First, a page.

House Majority Leader James C. Wright Jr. (D-Tex.), hoping to quell rumors of dissension in his party's ranks, announced yesterday that most House Democrats have promised to support him when he runs for speaker next year.

Wright said he was making the announcement nearly two years before the vote to "clear the air and dispel rumors and intrigue."

The House has been rife with talk of challenges to Wright and other members of the leadership ever since Speaker Thomas P. (Tip) O'Neill Jr. (D-Mass.) said this would be his last two-year term.

House Democrats will select the new speaker at their December 1986 caucus, provided that they retain control of the House after the 1986 elections.

Wright's announcement yesterday that 184 House Democrats are committed to him appeared to preempt the field and solidify his front-runner's status. However, Democrats cautioned yesterday that a lot can happen in two years.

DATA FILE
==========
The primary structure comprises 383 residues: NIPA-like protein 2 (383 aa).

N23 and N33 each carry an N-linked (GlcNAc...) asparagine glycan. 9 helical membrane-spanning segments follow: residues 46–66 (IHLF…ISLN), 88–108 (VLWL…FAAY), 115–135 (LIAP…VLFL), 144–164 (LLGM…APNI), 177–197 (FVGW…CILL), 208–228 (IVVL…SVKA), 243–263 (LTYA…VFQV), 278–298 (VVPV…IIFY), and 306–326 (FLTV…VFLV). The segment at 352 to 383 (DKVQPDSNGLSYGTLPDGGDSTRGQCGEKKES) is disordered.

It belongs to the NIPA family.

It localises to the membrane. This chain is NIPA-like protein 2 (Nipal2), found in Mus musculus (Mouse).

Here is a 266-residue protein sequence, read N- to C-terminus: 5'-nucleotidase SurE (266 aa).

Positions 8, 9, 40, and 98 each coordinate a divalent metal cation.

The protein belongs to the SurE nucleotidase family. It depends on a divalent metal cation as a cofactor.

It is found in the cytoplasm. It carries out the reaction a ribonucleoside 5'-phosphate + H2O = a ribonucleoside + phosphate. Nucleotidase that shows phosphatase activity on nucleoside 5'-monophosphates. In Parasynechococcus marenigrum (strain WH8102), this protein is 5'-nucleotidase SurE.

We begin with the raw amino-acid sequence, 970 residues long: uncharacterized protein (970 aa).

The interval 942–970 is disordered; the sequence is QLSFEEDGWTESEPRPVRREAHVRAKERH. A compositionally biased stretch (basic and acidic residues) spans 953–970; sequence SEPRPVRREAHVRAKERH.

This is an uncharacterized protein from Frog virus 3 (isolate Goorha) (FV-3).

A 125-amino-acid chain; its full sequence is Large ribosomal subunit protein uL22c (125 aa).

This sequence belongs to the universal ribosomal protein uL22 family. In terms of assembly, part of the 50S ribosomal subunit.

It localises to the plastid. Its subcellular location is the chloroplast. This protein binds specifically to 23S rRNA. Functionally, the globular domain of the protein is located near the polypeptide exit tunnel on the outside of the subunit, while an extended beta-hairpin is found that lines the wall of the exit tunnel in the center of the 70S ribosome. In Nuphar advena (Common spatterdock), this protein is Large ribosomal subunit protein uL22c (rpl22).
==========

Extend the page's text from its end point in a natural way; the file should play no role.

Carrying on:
Wright's list of supporters did not include one major potential challenger, Ways and Means Committee Chairman Dan Rostenkowski (Ill.). Wright said that he had sought Rostenkowski's support and that the Chicago Democrat said he would get back to him.

Listed among Wright's backers was Rep. Richard A. Gephardt (Mo.), chairman of the Democratic Caucus, whom several younger members had urged to challenge Wright. But associates said Gephardt opted not to challenge Wright because he is considering a race for national office, possibly the presidency in 1988.

Wright, a Fort Worth Democrat, is decidedly less liberal than O'Neill, a Boston Irishman who has led the opposition to President Reagan the last four years, and would likely steer a more moderate course than O'Neill has.

Democrats said yesterday that Wright's announcement probably will shift the focus to races for majority leader and majority whip. Only Rep. Thomas S. Foley (D-Wash.), the majority whip, has been campaigning for majority leader.

Several Democrats, including Reps. William V. (Bill) Alexander Jr. (Ark.); Tony Coelho (Calif.), head of the Democratic Congressional Campaign Committee; Charles B. Rangel (N.Y.), and possibly Norman Y. Mineta (Calif.), have expressed interest in becoming majority whip.